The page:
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Fish, wild salmon and polar bears to be considered by NAFTA commission

The Canadian Press reports that the North American Free Trade Agreement (NAFTA) Commission for Environmental Co-operation (CEC) has asked the Harper government to respond to allegations that it failed to enforce the Fisheries Act with respect to tar sands tailings waste.

“Two environmental groups (Environmental Defence Canada and the Natural Resources Defense Council) and three individuals (in Alberta, Saskatchewan and the Northwest Territories who live downstream of the tar sands) assert the federal government has failed to enforce provisions in the Fisheries Act by allowing harmful substances to leak from tailings ponds into surface and ground water sources downstream of the tar sands in northeastern Alberta.”

“On Wednesday, the CEC determined that the submission ‘warrants requesting a response from the government of Canada’ and gave Ottawa up to 60 days to respond (so around February 11, 2014) . …Once the CEC receives the government’s response, it will decide whether a full review is required. …The body doesn’t have any teeth to compel governments or companies to act, but it could raise awareness of the problem and exert pressure to improve enforcement, said Gillian McEachern (from Environmental Defence).”

This is the second recent challenge over the Fisheries Act through this NAFTA commission.

In mid-November, the Kwikwasu’tinuxw Haxwa’mis First Nation and a number of groups (Including the US-based Center for Biological Diversity and the Environmental Law Clinic, as well as the Pacific Coast Wild Salmon Society) also challenged the Harper government for its failure to enforce the Fisheries Act through the NAFTA CEC.

In that case, the Canadian Press reports, “The groups claim Ottawa is exposing wild salmon to sea lice, disease, toxic chemicals and concentrated waste (through fish farms). …The complainants argue the federal government isn’t enforcing two sections of the Fisheries Act. …Section 35, they argue, prohibits any work or undertaking that results in harmful alteration or disruption to fish habitat without valid authorization. …(And) Section 36, which prohibits the deposit of deleterious substances in water frequented by fish unless a deposit is authorized by regulation.”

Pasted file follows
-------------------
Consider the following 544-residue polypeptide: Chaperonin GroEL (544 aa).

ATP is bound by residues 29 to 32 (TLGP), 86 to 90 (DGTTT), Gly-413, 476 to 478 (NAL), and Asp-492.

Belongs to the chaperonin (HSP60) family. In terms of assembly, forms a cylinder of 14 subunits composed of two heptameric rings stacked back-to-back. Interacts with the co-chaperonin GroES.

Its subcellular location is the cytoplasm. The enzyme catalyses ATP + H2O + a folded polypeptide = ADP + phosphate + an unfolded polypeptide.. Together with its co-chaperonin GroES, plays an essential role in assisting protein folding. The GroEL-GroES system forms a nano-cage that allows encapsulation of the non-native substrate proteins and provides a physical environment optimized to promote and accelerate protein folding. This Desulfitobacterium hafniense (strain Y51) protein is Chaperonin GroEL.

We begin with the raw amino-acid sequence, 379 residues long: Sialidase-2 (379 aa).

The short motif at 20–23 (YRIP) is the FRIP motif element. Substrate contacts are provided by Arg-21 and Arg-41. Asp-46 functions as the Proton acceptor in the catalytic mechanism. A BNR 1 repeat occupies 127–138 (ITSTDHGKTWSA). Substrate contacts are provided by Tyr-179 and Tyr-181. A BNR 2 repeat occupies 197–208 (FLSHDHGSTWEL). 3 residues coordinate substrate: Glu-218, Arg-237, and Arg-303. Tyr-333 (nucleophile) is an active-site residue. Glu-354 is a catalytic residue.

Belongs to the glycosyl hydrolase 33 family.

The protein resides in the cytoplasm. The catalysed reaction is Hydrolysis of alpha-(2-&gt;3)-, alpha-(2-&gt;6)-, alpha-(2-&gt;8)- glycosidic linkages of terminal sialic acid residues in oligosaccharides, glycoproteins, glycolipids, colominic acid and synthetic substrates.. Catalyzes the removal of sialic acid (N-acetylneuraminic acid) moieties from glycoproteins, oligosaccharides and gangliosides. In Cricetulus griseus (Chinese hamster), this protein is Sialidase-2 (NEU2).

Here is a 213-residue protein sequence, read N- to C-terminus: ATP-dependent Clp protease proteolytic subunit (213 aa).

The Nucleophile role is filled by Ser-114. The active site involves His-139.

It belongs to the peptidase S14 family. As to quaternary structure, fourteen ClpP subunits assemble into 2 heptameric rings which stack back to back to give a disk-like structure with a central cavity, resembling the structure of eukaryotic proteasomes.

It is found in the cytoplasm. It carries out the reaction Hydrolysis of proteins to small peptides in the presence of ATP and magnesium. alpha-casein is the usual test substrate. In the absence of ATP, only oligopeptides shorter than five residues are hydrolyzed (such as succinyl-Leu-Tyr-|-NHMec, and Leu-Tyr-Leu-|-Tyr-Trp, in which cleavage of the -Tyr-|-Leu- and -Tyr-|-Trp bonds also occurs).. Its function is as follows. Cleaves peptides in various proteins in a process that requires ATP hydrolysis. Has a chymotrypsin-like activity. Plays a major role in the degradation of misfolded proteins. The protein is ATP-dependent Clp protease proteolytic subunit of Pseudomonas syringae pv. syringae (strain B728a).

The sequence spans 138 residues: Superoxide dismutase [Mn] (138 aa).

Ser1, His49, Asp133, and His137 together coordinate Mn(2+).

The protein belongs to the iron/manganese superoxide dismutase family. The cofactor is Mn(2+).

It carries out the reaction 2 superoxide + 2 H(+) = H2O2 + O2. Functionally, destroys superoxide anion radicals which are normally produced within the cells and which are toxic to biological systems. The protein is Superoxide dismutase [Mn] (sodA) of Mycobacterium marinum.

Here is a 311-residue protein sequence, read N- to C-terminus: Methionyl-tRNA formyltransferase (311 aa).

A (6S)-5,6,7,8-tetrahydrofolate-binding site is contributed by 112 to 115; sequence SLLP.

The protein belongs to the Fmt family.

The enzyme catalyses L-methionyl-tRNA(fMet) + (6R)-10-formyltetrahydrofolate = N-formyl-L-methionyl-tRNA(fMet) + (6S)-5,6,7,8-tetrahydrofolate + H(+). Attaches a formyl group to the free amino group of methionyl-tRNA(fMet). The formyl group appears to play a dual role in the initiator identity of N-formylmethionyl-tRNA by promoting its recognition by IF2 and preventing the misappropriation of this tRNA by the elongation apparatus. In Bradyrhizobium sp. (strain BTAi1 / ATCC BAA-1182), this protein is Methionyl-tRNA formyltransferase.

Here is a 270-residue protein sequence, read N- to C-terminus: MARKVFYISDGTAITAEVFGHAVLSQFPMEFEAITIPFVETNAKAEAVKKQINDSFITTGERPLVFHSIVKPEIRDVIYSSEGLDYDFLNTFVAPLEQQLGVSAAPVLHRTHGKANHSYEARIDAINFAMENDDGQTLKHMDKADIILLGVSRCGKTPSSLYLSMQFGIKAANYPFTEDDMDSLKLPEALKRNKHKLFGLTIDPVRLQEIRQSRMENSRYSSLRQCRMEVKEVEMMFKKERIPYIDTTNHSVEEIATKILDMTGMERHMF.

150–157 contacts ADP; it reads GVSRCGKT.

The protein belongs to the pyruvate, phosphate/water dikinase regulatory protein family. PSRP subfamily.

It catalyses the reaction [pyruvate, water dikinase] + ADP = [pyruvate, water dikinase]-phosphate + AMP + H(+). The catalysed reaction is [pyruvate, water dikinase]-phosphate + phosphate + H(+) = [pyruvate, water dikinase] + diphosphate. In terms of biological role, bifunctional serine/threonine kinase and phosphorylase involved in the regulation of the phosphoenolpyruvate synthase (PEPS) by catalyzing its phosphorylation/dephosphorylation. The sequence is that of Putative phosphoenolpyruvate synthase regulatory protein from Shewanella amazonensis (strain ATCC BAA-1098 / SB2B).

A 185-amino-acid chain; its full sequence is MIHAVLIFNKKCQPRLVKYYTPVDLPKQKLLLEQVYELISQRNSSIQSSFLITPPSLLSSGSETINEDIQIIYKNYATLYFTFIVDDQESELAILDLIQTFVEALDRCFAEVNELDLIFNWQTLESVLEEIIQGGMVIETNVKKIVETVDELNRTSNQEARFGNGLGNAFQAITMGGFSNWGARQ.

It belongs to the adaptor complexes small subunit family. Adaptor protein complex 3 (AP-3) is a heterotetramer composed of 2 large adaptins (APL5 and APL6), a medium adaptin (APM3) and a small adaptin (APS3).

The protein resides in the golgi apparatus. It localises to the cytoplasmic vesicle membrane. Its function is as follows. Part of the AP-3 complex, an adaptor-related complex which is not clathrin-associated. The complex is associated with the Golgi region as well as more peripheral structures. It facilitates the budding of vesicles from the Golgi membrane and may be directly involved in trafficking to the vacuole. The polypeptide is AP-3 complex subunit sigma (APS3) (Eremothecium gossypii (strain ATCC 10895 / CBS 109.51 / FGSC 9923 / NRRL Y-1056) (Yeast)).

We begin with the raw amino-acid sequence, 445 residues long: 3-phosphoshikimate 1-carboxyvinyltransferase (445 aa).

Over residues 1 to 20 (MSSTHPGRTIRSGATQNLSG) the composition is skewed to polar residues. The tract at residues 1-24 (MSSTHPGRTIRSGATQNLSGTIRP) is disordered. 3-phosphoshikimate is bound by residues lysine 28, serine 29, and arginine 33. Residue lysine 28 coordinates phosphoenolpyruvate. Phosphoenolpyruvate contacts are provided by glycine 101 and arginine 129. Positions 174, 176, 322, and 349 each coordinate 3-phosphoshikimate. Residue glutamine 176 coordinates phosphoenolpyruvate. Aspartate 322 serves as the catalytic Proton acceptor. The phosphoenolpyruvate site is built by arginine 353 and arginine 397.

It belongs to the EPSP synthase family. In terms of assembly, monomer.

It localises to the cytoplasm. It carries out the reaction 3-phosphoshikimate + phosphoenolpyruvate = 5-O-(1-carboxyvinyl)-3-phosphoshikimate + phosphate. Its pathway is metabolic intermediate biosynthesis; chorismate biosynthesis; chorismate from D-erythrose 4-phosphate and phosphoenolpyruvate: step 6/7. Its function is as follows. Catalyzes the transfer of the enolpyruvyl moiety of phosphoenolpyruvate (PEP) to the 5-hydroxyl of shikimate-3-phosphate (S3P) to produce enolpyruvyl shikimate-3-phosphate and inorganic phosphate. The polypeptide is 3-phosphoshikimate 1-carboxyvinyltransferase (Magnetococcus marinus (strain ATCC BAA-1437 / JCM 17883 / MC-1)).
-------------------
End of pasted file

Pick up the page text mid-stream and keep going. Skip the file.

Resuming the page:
Environment Canada has written the commission asking that it terminate the proceedings. “The commission has now written back asking for further explanation within 30 working days and has a set final deadline of Dec. 17.”

Also, yesterday the Canadian Press reports, “(The NAFTA Commission for Environmental Co-operation) says there are ‘central open questions’ about how Canada is enforcing its own laws when it comes to protecting polar bears. And the damning ruling sets the table for a full factual study of the government’s practices under Canada’s Species At Risk Act.” The complaint was initiated by the US-based Center for Biological Diversity. “Mexico, the United States and Canada have until February 21 to vote on whether the factual study of Canada’s behaviour will go ahead.” Again, this article acknowledges, “The (Commission) has no power to compel governments to act.”

Further reading
First Nation appeals to NAFTA commission on Harper’s violations of Fisheries Act